6. Running GLOFRIM

GLOFRIM exists of a series of uniformed BMI wrappers for each model and a overarching BMI wrapper for running coupled models.

6.1. Run GLOFRIM from Python

6.1.1. Coupled run

To run a coupled model from python use the following lines. The glofrim.ini (see example in root directory) configuration file hold the information of the individual model configuration files and exchanges between the models:

# import GLOFRIM
from glofrim import Glofrim
# initialize coupled bmi
cbmi = Glofrim()
# initialize the coupling with the glofrim.ini configuration file
cbmi.initialize_config(/path/to/glofrim.ini)

A basic model run uses the following statements:

# optional: get the model start time
bmi.get_start_time()
# initialize model
bmi.initialize_model()
# run until set endtime
bmi.update_until(bmi.get_end_time())
# finalize model
bmi.finalize()

6.1.2. Stand-alone run

To run stand alone models via the GLOFRIM BMI wrapper you can use the lines below, followed by the same statements as before:

# import the CaMa-Flood bmi wrapper
from glofrim import CMF
# intialize bmi with reference to engine (only for non-python models)
bmi = CMF(/path/to/model_engine)
bmi.initialize_config(/path/to/model_configuration_file)

6.2. Run GLOFRIM from command line

The GLOFRIM library contains a script to run combined and single models with a single line from a terminal. This script can be found in the glofirm-py/scripts folder.

GLOFRIM can be executed as follows on Linux command line:

python glofrim_runner.py run /path/to/glofrim.ini --env /path/to/glofrim.env -s startdate -e enddate

Both startdate and enddate must be in yyyy-mm-dd format.

For more info on coupled runs, check:

python glofrim_runner.py run –help

and for stand-alone runs:

python glofrim_runner.py run_single –help

6.3. The GLOFRIM configuration file

The GLOFRIM configuration (or .ini) file has four sections, the engines, models, coupling and exchanges settings, each is shortly explained here.

The engines section contains paths to the shared libraries of each non-python model. For convenience the absolute paths in the engine and models sections may also be set in a seperate environment.env file in the GLOFRIM root folder.:

[engines]
# path to model engines; only required for the non-python models used
# these settings can also be set in environment.env
CMF = /path/to/libcama.so
DFM = /path/to/libdflowfm.so
LFP = /path/to/liblisflood.so

The models section needs the paths to all model configuraiton files. Together with the model engine, this allows GLOFRIM to know the model schematisation and to communicate with that model via BMI. Add only models which are part of the (coupled) run. The paths should be either relative to the root_dir option (if set), this ini file directory or absolute.:

[models]
# alternative root dir for relative ini-file paths, by default the directory of this ini file is used;
# this setting can also be set in environment.env
root_dir = /path/to/models

# all models which are listed here are run during update
# format: model_short_name = /path/to/configuration_file
PCR=/path/to/pcrglobwb.ini
WFL=/path/to/wflow.ini
CMF=../rel_path/to/input_flood.nam.org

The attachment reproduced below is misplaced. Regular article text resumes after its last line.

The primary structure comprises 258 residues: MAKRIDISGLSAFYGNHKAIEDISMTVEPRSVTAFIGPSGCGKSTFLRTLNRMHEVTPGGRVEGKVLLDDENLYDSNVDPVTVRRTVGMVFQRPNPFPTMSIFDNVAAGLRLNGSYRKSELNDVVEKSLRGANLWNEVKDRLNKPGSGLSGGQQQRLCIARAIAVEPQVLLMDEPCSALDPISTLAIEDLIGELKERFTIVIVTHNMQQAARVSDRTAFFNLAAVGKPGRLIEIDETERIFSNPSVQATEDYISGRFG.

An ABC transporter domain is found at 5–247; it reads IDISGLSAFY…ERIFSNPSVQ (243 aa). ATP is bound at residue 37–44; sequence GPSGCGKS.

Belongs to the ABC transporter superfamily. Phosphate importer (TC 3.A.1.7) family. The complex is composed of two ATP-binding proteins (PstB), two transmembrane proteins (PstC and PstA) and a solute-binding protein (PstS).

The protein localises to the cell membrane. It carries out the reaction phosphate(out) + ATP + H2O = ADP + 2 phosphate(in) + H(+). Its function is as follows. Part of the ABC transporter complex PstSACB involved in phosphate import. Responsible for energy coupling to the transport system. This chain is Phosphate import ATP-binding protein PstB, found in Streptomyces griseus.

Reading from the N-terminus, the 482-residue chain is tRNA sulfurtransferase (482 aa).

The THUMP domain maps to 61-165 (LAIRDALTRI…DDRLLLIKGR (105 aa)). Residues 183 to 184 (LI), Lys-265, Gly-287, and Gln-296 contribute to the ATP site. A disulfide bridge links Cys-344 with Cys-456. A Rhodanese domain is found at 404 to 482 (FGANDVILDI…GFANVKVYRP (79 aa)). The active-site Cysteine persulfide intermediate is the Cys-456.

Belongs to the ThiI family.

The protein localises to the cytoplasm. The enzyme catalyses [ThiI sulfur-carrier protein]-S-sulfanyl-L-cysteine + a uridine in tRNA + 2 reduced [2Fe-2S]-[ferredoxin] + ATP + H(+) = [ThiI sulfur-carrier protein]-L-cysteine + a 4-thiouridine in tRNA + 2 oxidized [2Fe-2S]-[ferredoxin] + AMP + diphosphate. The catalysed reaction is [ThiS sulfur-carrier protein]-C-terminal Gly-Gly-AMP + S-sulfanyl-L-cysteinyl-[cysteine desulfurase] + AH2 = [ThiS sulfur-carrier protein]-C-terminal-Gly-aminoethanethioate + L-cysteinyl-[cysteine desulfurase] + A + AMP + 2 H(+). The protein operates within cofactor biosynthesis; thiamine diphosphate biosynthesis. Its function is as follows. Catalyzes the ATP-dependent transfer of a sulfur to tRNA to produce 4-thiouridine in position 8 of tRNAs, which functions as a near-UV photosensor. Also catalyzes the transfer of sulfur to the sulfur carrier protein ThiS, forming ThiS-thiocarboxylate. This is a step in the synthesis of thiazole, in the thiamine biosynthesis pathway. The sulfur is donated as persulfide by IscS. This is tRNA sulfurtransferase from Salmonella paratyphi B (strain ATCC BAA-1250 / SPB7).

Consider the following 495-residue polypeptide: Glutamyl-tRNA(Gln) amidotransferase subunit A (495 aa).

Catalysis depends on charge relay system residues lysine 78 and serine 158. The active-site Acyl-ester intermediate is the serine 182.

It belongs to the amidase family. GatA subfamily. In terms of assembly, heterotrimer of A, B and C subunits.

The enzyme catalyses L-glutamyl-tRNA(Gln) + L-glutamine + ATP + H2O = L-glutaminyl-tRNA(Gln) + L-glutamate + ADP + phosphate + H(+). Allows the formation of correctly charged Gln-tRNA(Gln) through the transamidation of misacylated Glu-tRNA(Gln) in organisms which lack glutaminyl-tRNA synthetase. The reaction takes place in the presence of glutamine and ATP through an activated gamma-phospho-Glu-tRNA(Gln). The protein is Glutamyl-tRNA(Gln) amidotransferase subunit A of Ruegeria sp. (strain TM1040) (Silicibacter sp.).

LFP=/path/to/lisflood.par
DFM=rel_path/to/dflowfm.mdu

Note

Note that the user can change model options through the GLOFRIM API. For all models but WFL, a new configuration file name ending with _glofrim is written to communicate these changes with the model before model initialization. For WFL it’s possible to communicate these changes directly via BMI.

Note

CMF only listens to the configuration file if it is called input_flood.nam, therefore the original configuration file should be called different, for instance input_flood.nam.org.

The coupling section contains general settings for the exchanges between models.:

[coupling]
# timestep for exchanges [sec]
dt=86400

The exchanges section contains the information about how the models communicate on run time. This part has a slightly complex syntax as it contains a lot of information. Every line indicates one exchange from the left (upstream/get) model.variable to the right (downstream/set) model.variable. This can be further extended by multipliers which can be model variables or scalar values in order to make sure the variable units match. Finally behind the @ the spatial location to get (upstream) and set (downstream) the model variables. Current options are @1d, @1d_us (the most upstream 1d cells or nodes) and @grid_us (the upstream cell for each grid cell):

[exchanges]
# setup exchanges which are executed during the coupled update function.
# format: From_model.var1*var2*multiplier@index = To_model.var*multiplier@index
# the multiplier is optional; if no index is set, by default the whole 2D domain is coupled

# Example 1: PCR runoff [m] to CMF runoff [m]
# The interal CMF interpolation matrix is used to convert from the PCR grid to the CMF U-Grid.
PCR.runoff=CMF.roffin

# Example 2: PCR runoff [m] & upstream discharge [m3/s] to DFM rain [mm] (used as api for lateral inflows)
# both sides are converted to volumes per exchange timestep [m3/day]
PCR.runoff*cellArea=DFM.rain*ba*1000@1d
PCR.discharge*86400@grid_us=DFM.rain*ba*1000@1d_us

Note

Note that only fluxes were tested as receiving variables. While states can be used as well, their rather static nature (i.e. using m3 instead of m3/s) can lead to numerical stabilities per time step. Careful testing of the established model coupling is thus necessary!